The problem of finding a consensus in a group of people occurs in many social contexts. In a similar way, distributed algorithms for consensus play an important role in networked computing and communication systems if centralized decision making is difficult or impossible. Each entity in such a system processes only local information obtained from its neighbors and ideally performs only simple computations. Despite this simplicity, the process of consensus building should be robust against different types of disturbance, such as faulty entities, noise, and communication errors.
A research team with members from Klagenfurt and Genoa has now analyzed the robustness of a special class of consensus algorithms, namely binary consensus, in which all entities must eventually agree on one out of two possible values. The motivation for their study is as follows: Some binary consensus algorithms that work well in noiseless and error-free networks—such as the well-known Gacs-Kurdyumov-Levin algorithm—show convergence problems in networks with disturbances. In turn, some other algorithms that are inferior in noiseless and error-free networks may actually improve their performance with the introduction of some noise and errors. This seemingly counterintuitive phenomenon can be partially explained by the fact that the system becomes randomized by noise and errors. It is known that randomization can help a system to escape from deadlocks and can thus have positive effects on its convergence.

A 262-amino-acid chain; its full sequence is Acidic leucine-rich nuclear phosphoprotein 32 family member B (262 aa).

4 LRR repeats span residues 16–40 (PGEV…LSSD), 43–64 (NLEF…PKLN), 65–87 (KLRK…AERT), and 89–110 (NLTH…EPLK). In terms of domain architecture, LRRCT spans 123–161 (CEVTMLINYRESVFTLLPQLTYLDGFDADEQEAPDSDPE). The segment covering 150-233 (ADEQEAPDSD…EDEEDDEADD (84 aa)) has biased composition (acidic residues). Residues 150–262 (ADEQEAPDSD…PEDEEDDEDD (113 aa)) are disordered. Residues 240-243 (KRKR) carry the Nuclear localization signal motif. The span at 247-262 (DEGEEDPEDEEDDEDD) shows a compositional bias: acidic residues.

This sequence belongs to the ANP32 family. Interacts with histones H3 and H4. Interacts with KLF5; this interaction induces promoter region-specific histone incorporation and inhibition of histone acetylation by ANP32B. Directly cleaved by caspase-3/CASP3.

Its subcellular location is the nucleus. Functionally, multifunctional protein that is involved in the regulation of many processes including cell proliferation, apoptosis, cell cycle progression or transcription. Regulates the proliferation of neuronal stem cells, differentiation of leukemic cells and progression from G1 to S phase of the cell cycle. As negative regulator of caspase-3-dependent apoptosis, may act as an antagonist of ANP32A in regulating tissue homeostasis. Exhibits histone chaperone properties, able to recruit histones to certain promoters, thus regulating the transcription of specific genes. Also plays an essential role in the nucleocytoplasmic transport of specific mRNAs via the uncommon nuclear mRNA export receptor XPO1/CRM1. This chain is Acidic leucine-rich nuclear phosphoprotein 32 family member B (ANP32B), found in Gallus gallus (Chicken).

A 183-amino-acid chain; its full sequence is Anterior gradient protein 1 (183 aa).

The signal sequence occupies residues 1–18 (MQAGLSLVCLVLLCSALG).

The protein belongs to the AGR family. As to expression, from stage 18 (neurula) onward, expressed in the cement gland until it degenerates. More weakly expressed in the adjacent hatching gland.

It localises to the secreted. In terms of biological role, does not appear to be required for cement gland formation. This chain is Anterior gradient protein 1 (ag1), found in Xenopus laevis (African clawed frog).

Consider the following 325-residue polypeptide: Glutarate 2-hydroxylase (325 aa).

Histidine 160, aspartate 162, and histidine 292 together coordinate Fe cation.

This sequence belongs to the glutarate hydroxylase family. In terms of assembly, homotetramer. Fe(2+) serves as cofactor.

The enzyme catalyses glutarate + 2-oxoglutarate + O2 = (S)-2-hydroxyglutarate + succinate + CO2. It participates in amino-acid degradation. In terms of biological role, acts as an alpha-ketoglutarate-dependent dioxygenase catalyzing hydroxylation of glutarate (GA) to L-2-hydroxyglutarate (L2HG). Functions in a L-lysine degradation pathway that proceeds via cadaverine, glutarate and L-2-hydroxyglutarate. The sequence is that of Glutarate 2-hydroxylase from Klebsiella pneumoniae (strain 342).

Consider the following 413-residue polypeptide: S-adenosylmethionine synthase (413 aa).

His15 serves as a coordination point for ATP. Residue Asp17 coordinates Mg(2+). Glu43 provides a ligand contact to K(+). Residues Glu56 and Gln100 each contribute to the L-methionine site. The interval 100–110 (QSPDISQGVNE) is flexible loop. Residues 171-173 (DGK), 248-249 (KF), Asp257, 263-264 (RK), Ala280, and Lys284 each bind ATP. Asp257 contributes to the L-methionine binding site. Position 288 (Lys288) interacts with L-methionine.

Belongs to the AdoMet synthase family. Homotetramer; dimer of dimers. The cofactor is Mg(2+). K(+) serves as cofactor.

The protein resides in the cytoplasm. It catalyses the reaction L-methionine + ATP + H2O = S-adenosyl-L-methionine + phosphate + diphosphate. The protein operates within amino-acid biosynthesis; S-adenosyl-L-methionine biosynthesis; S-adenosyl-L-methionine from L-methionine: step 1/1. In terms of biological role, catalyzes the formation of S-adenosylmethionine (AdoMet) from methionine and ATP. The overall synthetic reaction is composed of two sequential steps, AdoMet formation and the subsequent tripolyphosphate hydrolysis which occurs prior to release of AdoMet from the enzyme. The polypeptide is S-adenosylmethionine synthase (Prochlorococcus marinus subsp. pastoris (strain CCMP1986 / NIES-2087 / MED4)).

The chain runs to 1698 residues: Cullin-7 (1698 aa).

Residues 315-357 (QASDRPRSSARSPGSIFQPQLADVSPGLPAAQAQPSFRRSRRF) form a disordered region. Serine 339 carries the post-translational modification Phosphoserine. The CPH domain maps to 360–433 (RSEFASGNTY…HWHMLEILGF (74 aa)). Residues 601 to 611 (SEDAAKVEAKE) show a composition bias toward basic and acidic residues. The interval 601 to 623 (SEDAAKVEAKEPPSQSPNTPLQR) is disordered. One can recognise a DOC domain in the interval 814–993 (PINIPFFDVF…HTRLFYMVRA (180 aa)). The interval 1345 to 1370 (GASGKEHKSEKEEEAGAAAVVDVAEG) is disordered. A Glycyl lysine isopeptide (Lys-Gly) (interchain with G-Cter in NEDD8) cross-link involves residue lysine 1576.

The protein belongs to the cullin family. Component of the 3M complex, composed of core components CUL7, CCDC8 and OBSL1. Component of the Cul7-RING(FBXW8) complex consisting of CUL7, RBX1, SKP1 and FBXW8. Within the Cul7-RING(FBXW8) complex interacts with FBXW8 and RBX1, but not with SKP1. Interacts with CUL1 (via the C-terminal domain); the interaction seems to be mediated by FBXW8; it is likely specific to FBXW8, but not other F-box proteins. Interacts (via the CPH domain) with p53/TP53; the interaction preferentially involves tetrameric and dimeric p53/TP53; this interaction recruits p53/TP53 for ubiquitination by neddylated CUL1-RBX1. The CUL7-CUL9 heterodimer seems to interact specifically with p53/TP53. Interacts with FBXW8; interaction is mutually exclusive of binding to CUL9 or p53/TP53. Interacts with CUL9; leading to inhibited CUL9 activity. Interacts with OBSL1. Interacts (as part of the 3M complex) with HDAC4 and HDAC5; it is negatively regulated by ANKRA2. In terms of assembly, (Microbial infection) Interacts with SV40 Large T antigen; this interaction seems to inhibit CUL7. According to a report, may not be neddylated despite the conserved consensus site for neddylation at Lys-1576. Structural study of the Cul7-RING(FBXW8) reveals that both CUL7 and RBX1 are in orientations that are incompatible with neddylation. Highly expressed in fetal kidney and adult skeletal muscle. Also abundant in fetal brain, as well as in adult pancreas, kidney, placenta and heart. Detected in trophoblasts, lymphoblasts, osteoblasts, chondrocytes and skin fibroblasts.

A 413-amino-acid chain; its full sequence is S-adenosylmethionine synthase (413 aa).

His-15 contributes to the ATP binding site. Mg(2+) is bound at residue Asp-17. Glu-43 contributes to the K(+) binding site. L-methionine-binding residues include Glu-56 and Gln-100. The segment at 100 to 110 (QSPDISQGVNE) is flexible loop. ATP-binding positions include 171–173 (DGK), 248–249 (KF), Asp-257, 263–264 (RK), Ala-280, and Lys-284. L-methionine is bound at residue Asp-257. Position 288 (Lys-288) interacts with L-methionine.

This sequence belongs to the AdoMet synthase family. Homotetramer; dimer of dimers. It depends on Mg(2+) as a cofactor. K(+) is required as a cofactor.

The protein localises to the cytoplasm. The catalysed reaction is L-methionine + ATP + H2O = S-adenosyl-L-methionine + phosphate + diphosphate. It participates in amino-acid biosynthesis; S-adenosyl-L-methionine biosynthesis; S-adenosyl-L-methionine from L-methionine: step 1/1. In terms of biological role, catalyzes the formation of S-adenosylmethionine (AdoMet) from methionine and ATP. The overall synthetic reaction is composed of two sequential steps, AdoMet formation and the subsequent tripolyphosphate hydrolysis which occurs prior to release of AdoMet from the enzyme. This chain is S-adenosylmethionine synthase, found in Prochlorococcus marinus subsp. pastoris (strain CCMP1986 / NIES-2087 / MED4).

The Klagenfurt-Genoa researchers show that additive noise, topology randomness, and message loss can increase the convergence rate of simple binary consensus algorithms, while presence of faulty nodes always inhibits convergence. They also propose a new consensus rule, called Random Neighbors Majority, which embeds randomization directly into the consensus algorithm, thus yielding a better convergence rate and robustness toward faulty entities. “By introducing a small level of randomness in a controlled manner, our rule reaches almost sure convergence in some scenarios,” says Alexander Gogolev, who obtained a PhD degree in the context of this study. He is one of the first graduates from the European doctoral program “Interactive and Cognitive Environments” issuing joint and double PhD degrees with five participating universities from Italy, Spain, Austria, the UK, and the Netherlands.
A. Gogolev, N. Marchenko, L. Marcenaro, C. Bettstetter.
Distributed Binary Consensus in Networks with Disturbances.
ACM Transactions on Autonomous and Adaptive Systems, Sept. 2015.
The text of this blog entry is partly based on the introduction of this paper. The work was done within the Erasmus Mundus Joint Doctorate in “Interactive and Cognitive Environments”. Gogolev was supported by Lakeside Labs with funding from the ERDF, KWF, and the state of Austria under grant 20214/21530/32606.